Implicit Questions (higher order thinking questions): Everything You Need to Know

These are questions which, to answer, the reader has to deeply understand the context of the story and the actual occurrences therein. While answers to these inquiries may not be clearly stated word-for-word in the text, they are likely to be hinted at (i.e., clues are provided). Thus, implicit questions need the readers to make inferences by using information present in the text.

One can’t answer implicit questions without the text. Such questions can’t even be answered by using the text’s exact words. Instead, they require readers to dwell upon the author’s explicit statements, what he has implied or hinted at, and what they may already know – thanks to their prior knowledge, to make inferences. Some implicit questions may be local that one can answer by reading just a sentence or two. However, others could need readers to read a longer section of the text and choose clues from multiple places in the text to arrive at their conclusions.

Though implicit questions require the readers to make inferences, readers don’t need to take giant leaps in reasoning to do it. The answers to these implicit questions will be implied in the text. Here are some tips that can help readers find answers to implicit questions:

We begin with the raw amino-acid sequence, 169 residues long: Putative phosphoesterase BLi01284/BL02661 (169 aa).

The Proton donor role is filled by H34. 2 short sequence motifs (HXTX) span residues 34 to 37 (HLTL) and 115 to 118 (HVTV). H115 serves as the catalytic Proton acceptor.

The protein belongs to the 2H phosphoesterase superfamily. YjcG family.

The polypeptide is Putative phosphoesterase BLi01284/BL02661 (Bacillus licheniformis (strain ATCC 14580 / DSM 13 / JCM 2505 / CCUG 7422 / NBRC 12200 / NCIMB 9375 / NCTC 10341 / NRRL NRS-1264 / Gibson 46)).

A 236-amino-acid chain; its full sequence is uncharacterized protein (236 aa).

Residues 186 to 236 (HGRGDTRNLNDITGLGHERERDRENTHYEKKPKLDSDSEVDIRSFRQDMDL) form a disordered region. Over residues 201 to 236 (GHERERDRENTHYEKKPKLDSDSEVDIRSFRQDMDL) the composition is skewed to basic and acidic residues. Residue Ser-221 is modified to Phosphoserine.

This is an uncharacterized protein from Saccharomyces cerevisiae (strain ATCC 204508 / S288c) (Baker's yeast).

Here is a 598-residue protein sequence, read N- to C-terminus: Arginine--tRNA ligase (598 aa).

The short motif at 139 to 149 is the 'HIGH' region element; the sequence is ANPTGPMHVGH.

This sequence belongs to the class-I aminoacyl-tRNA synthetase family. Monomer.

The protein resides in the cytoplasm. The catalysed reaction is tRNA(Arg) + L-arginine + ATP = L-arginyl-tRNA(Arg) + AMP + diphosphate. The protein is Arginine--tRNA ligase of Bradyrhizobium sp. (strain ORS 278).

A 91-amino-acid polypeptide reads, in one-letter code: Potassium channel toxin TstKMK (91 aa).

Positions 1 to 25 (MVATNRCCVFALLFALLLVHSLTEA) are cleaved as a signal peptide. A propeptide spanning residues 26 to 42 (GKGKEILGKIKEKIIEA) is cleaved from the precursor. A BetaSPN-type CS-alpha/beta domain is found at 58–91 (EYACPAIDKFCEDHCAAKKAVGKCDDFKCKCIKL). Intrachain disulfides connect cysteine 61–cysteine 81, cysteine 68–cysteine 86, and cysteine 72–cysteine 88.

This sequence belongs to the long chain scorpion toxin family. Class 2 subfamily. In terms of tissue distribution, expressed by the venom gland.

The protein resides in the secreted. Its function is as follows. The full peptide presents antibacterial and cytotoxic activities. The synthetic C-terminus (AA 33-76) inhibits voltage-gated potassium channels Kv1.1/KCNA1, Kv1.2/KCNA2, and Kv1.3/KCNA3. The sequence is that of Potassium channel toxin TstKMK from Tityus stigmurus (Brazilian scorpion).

·         Avoid using imagination: The correct answer to an implicit question must have evidence to support it. In case one isn’t sure if an idea is implied, it possibly isn’t. If the reader needs to stretch to make a choice work, it’s most likely to be wrong.

·         Use RIP RAP: RIP stands for Rephrase (if possible), and RAP refers to Read Around and Predict. If readers need to learn a solitary technique to comprehend the text and answer implicit questions, this must be the one they should focus upon. This technique encourages the readers to rephrase the questions using their own words when they can. This is an excellent way to gain control when the reader is puzzled. The next step is to revisit the text and read around to find the answer. The reader should try to express the answer in his own words. If he has made certain predictions, he should read around to find a match to one of his predictions. Look for the keywords: Even when a reader doesn’t remember what the passage said, he can search for keywords from the question to find the answer that the text clearly implies.

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